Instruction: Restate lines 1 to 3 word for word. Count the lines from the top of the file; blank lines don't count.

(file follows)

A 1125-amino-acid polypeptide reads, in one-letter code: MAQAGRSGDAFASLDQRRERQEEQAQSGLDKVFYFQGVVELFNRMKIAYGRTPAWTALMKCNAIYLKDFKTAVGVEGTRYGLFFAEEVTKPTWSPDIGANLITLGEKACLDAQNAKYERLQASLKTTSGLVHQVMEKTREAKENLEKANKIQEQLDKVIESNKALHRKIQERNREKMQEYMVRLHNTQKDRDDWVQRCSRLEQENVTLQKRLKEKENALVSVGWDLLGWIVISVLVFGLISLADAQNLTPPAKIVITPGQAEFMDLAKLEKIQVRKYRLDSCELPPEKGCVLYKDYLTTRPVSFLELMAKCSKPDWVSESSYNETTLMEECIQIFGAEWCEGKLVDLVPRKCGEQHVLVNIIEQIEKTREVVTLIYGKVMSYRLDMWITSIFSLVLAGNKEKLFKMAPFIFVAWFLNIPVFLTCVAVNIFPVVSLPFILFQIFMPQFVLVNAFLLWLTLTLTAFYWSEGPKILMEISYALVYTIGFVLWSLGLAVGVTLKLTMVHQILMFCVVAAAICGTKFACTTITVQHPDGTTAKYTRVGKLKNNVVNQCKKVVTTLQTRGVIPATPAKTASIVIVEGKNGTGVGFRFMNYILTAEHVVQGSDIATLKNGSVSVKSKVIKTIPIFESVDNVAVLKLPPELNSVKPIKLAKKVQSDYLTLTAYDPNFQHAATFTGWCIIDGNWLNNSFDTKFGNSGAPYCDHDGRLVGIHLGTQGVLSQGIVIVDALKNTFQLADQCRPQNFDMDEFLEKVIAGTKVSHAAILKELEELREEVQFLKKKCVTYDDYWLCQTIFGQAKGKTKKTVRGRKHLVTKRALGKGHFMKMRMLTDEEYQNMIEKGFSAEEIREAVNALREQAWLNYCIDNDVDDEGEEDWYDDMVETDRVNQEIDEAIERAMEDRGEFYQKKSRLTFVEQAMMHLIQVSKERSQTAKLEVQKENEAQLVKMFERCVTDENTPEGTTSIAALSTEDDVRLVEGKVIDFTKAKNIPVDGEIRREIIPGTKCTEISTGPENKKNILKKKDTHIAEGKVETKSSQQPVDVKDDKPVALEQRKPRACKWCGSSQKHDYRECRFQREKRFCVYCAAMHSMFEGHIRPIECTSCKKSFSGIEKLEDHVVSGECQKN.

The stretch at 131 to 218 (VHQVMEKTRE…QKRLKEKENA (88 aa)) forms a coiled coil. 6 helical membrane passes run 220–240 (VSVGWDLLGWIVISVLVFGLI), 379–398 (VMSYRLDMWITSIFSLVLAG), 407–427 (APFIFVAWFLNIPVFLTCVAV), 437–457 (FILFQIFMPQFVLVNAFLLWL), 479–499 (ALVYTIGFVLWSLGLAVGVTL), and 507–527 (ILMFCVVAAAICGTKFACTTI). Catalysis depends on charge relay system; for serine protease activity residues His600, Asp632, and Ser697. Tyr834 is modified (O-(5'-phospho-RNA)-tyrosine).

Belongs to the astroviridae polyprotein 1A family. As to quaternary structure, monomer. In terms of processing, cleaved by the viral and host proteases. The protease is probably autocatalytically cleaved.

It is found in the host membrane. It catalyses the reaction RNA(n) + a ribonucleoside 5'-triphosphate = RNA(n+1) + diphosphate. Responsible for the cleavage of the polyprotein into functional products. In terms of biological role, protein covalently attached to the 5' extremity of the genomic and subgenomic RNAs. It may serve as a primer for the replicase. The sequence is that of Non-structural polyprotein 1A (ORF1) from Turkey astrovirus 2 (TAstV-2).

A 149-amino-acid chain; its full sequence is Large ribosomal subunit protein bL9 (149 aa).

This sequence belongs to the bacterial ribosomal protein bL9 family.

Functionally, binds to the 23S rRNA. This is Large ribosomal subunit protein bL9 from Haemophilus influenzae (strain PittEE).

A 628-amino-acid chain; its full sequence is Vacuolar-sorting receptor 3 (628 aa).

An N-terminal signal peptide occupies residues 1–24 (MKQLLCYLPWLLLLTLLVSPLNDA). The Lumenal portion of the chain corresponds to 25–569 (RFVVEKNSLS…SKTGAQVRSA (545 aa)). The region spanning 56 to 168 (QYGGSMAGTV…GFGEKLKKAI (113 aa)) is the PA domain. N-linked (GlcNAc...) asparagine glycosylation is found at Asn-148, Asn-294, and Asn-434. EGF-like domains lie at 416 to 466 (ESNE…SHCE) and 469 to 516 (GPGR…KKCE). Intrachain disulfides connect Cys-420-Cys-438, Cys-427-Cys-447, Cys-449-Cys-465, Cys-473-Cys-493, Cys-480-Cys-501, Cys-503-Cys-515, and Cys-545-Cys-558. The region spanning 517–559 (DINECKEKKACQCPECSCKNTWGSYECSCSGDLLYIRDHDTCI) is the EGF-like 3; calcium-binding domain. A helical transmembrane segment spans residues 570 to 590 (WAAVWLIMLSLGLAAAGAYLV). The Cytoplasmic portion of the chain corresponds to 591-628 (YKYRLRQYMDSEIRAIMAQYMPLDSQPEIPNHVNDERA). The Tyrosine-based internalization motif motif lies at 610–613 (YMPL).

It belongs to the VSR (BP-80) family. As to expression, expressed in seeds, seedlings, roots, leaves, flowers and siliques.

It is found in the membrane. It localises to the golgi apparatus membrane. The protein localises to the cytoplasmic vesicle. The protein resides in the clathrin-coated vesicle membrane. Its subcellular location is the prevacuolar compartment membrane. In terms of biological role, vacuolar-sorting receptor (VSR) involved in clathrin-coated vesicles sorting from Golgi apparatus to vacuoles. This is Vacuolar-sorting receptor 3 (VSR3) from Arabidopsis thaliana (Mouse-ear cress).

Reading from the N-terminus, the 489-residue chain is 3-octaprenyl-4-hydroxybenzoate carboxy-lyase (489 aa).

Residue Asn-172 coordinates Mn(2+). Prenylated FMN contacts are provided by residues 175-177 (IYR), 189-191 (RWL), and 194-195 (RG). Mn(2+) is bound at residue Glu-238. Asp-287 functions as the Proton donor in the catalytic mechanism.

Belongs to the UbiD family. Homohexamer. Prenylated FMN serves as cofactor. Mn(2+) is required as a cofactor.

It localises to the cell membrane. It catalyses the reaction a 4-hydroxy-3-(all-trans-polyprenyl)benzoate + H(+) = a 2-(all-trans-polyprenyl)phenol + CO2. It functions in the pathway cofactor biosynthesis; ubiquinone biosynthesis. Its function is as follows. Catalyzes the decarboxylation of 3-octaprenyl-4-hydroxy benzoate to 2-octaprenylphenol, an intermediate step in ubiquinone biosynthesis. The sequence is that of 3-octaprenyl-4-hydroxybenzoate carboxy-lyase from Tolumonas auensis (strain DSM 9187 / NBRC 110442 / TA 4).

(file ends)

A 1125-amino-acid polypeptide reads, in one-letter code: MAQAGRSGDAFASLDQRRERQEEQAQSGLDKVFYFQGVVELFNRMKIAYGRTPAWTALMKCNAIYLKDFKTAVGVEGTRYGLFFAEEVTKPTWSPDIGANLITLGEKACLDAQNAKYERLQASLKTTSGLVHQVMEKTREAKENLEKANKIQEQLDKVIESNKALHRKIQERNREKMQEYMVRLHNTQKDRDDWVQRCSRLEQENVTLQKRLKEKENALVSVGWDLLGWIVISVLVFGLISLADAQNLTPPAKIVITPGQAEFMDLAKLEKIQVRKYRLDSCELPPEKGCVLYKDYLTTRPVSFLELMAKCSKPDWVSESSYNETTLMEECIQIFGAEWCEGKLVDLVPRKCGEQHVLVNIIEQIEKTREVVTLIYGKVMSYRLDMWITSIFSLVLAGNKEKLFKMAPFIFVAWFLNIPVFLTCVAVNIFPVVSLPFILFQIFMPQFVLVNAFLLWLTLTLTAFYWSEGPKILMEISYALVYTIGFVLWSLGLAVGVTLKLTMVHQILMFCVVAAAICGTKFACTTITVQHPDGTTAKYTRVGKLKNNVVNQCKKVVTTLQTRGVIPATPAKTASIVIVEGKNGTGVGFRFMNYILTAEHVVQGSDIATLKNGSVSVKSKVIKTIPIFESVDNVAVLKLPPELNSVKPIKLAKKVQSDYLTLTAYDPNFQHAATFTGWCIIDGNWLNNSFDTKFGNSGAPYCDHDGRLVGIHLGTQGVLSQGIVIVDALKNTFQLADQCRPQNFDMDEFLEKVIAGTKVSHAAILKELEELREEVQFLKKKCVTYDDYWLCQTIFGQAKGKTKKTVRGRKHLVTKRALGKGHFMKMRMLTDEEYQNMIEKGFSAEEIREAVNALREQAWLNYCIDNDVDDEGEEDWYDDMVETDRVNQEIDEAIERAMEDRGEFYQKKSRLTFVEQAMMHLIQVSKERSQTAKLEVQKENEAQLVKMFERCVTDENTPEGTTSIAALSTEDDVRLVEGKVIDFTKAKNIPVDGEIRREIIPGTKCTEISTGPENKKNILKKKDTHIAEGKVETKSSQQPVDVKDDKPVALEQRKPRACKWCGSSQKHDYRECRFQREKRFCVYCAAMHSMFEGHIRPIECTSCKKSFSGIEKLEDHVVSGECQKN.

The stretch at 131 to 218 (VHQVMEKTRE…QKRLKEKENA (88 aa)) forms a coiled coil. 6 helical membrane passes run 220–240 (VSVGWDLLGWIVISVLVFGLI), 379–398 (VMSYRLDMWITSIFSLVLAG), 407–427 (APFIFVAWFLNIPVFLTCVAV), 437–457 (FILFQIFMPQFVLVNAFLLWL), 479–499 (ALVYTIGFVLWSLGLAVGVTL), and 507–527 (ILMFCVVAAAICGTKFACTTI). Catalysis depends on charge relay system; for serine protease activity residues His600, Asp632, and Ser697. Tyr834 is modified (O-(5'-phospho-RNA)-tyrosine).

Belongs to the astroviridae polyprotein 1A family. As to quaternary structure, monomer. In terms of processing, cleaved by the viral and host proteases. The protease is probably autocatalytically cleaved.